Google is celebrating the 115th birthday of Amelia Earhart, the first woman to fly solo over the Atlantic, with a doodle image of the US aviator preparing to climb aboard her Lockheed Vega 5B monoplane.
Earhart flew solo from Newfoundland in Canada to Culmore in Northern Ireland in 1932, a first airborne Atlantic crossing by a woman.
The achievement earned her America's Distinguished Flying Cross, and catapulted her to national fame - which she used to campaign for women's rights, and set up an organisation for female pilots.
In 1937, she disappeared with her Lockheed Model 10 Electra over the Pacific Ocean near Howland Island, during an attempt to fly around the world.
"I have a feeling that there is just about one more good flight left in my system, and I hope this trip is it," she said before embarking on the flight, which, had it reached completion, would have made her the first aviatrix in history to circumnavigate the globe.
Born in Kansas on 24 July, 1897, she was later called Lady Lindy by the US media because of her resemblance to aviator Charles Lindbergh.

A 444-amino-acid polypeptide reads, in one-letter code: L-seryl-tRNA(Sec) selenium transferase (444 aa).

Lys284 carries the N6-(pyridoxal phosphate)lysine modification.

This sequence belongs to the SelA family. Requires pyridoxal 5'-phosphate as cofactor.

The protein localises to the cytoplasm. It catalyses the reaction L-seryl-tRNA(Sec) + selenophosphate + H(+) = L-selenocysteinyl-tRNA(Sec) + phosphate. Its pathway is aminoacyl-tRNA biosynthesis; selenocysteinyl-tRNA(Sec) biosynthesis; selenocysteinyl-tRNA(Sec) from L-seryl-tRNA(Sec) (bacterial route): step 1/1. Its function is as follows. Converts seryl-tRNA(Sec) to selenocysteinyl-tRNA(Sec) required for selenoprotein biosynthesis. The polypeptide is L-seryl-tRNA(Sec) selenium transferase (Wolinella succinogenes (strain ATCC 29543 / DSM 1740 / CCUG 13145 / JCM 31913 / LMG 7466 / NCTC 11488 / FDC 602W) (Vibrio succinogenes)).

In her childhood, Earhart was not impressed with aeroplanes or the idea of flying. "It was a thing of rusty wire and wood and looked not at all interesting," a 10-year-old Earhart commented when she first saw a plane at a state fair. But in 1920, she took a short plane ride at a California air show, and immediately fell in love with aviation.
"By the time I had got two or three hundred feet off the ground, I knew I had to fly," she said of the experience.
In addition to her Distinguished Flying Cross, the first ever given to a female aviator by the US congress, Earhart received the Cross of Knight of the Legion of Honour from the French Government, and the Gold Medal of the National Geographic Society from US president Herbert Hoover.
A year after her disappearance, a lighthouse was built on Howland Island in her memory. Earhart is still remembered across the US, with several streets and schools named after her and numerous scholarships and awards established in her name.